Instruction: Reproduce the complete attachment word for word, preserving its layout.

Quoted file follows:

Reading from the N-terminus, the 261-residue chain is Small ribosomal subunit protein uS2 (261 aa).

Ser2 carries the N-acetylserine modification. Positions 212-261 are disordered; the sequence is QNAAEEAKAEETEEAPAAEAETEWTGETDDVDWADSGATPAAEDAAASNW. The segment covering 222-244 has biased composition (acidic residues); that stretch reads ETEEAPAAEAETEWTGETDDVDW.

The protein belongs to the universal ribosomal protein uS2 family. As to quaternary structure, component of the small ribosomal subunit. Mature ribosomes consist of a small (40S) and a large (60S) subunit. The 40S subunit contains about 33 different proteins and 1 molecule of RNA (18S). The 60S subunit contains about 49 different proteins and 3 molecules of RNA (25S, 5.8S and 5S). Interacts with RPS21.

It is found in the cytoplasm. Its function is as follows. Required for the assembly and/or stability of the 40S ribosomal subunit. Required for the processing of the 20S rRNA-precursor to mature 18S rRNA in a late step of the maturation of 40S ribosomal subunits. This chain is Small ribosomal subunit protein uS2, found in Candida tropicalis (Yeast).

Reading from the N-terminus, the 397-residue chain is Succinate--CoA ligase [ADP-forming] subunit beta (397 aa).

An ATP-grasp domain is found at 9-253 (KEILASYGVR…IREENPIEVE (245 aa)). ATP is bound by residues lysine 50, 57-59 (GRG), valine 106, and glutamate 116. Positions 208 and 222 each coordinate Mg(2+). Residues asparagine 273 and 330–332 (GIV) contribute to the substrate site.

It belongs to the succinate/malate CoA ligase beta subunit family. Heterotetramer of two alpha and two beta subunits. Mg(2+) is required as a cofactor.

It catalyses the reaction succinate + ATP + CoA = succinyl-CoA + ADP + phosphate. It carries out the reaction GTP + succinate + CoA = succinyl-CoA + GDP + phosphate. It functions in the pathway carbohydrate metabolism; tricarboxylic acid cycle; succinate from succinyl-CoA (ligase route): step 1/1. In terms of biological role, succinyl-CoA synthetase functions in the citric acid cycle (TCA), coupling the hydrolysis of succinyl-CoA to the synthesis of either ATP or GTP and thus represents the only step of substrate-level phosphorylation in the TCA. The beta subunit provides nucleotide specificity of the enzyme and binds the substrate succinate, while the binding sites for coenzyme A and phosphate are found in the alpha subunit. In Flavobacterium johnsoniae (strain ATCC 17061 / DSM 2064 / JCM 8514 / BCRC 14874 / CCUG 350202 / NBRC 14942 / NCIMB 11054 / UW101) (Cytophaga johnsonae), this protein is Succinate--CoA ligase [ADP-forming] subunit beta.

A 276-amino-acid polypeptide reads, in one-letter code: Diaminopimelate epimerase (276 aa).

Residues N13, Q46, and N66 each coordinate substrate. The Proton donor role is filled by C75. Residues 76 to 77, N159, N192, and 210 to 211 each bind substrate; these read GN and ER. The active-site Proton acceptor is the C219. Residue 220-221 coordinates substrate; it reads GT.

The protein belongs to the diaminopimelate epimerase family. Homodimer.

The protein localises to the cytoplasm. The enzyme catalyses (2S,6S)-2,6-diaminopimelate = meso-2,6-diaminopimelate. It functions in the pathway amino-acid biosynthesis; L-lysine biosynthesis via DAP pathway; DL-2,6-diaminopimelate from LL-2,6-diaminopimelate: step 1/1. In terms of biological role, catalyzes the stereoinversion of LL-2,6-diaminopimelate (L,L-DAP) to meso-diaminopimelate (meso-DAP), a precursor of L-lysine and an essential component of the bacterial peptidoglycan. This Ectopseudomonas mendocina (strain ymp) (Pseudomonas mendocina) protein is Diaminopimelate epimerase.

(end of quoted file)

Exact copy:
Reading from the N-terminus, the 261-residue chain is Small ribosomal subunit protein uS2 (261 aa).

Ser2 carries the N-acetylserine modification. Positions 212-261 are disordered; the sequence is QNAAEEAKAEETEEAPAAEAETEWTGETDDVDWADSGATPAAEDAAASNW. The segment covering 222-244 has biased composition (acidic residues); that stretch reads ETEEAPAAEAETEWTGETDDVDW.

The protein belongs to the universal ribosomal protein uS2 family. As to quaternary structure, component of the small ribosomal subunit. Mature ribosomes consist of a small (40S) and a large (60S) subunit. The 40S subunit contains about 33 different proteins and 1 molecule of RNA (18S). The 60S subunit contains about 49 different proteins and 3 molecules of RNA (25S, 5.8S and 5S). Interacts with RPS21.

It is found in the cytoplasm. Its function is as follows. Required for the assembly and/or stability of the 40S ribosomal subunit. Required for the processing of the 20S rRNA-precursor to mature 18S rRNA in a late step of the maturation of 40S ribosomal subunits. This chain is Small ribosomal subunit protein uS2, found in Candida tropicalis (Yeast).

Reading from the N-terminus, the 397-residue chain is Succinate--CoA ligase [ADP-forming] subunit beta (397 aa).

An ATP-grasp domain is found at 9-253 (KEILASYGVR…IREENPIEVE (245 aa)). ATP is bound by residues lysine 50, 57-59 (GRG), valine 106, and glutamate 116. Positions 208 and 222 each coordinate Mg(2+). Residues asparagine 273 and 330–332 (GIV) contribute to the substrate site.

It belongs to the succinate/malate CoA ligase beta subunit family. Heterotetramer of two alpha and two beta subunits. Mg(2+) is required as a cofactor.

It catalyses the reaction succinate + ATP + CoA = succinyl-CoA + ADP + phosphate. It carries out the reaction GTP + succinate + CoA = succinyl-CoA + GDP + phosphate. It functions in the pathway carbohydrate metabolism; tricarboxylic acid cycle; succinate from succinyl-CoA (ligase route): step 1/1. In terms of biological role, succinyl-CoA synthetase functions in the citric acid cycle (TCA), coupling the hydrolysis of succinyl-CoA to the synthesis of either ATP or GTP and thus represents the only step of substrate-level phosphorylation in the TCA. The beta subunit provides nucleotide specificity of the enzyme and binds the substrate succinate, while the binding sites for coenzyme A and phosphate are found in the alpha subunit. In Flavobacterium johnsoniae (strain ATCC 17061 / DSM 2064 / JCM 8514 / BCRC 14874 / CCUG 350202 / NBRC 14942 / NCIMB 11054 / UW101) (Cytophaga johnsonae), this protein is Succinate--CoA ligase [ADP-forming] subunit beta.

A 276-amino-acid polypeptide reads, in one-letter code: Diaminopimelate epimerase (276 aa).

Residues N13, Q46, and N66 each coordinate substrate. The Proton donor role is filled by C75. Residues 76 to 77, N159, N192, and 210 to 211 each bind substrate; these read GN and ER. The active-site Proton acceptor is the C219. Residue 220-221 coordinates substrate; it reads GT.

The protein belongs to the diaminopimelate epimerase family. Homodimer.

The protein localises to the cytoplasm. The enzyme catalyses (2S,6S)-2,6-diaminopimelate = meso-2,6-diaminopimelate. It functions in the pathway amino-acid biosynthesis; L-lysine biosynthesis via DAP pathway; DL-2,6-diaminopimelate from LL-2,6-diaminopimelate: step 1/1. In terms of biological role, catalyzes the stereoinversion of LL-2,6-diaminopimelate (L,L-DAP) to meso-diaminopimelate (meso-DAP), a precursor of L-lysine and an essential component of the bacterial peptidoglycan. This Ectopseudomonas mendocina (strain ymp) (Pseudomonas mendocina) protein is Diaminopimelate epimerase.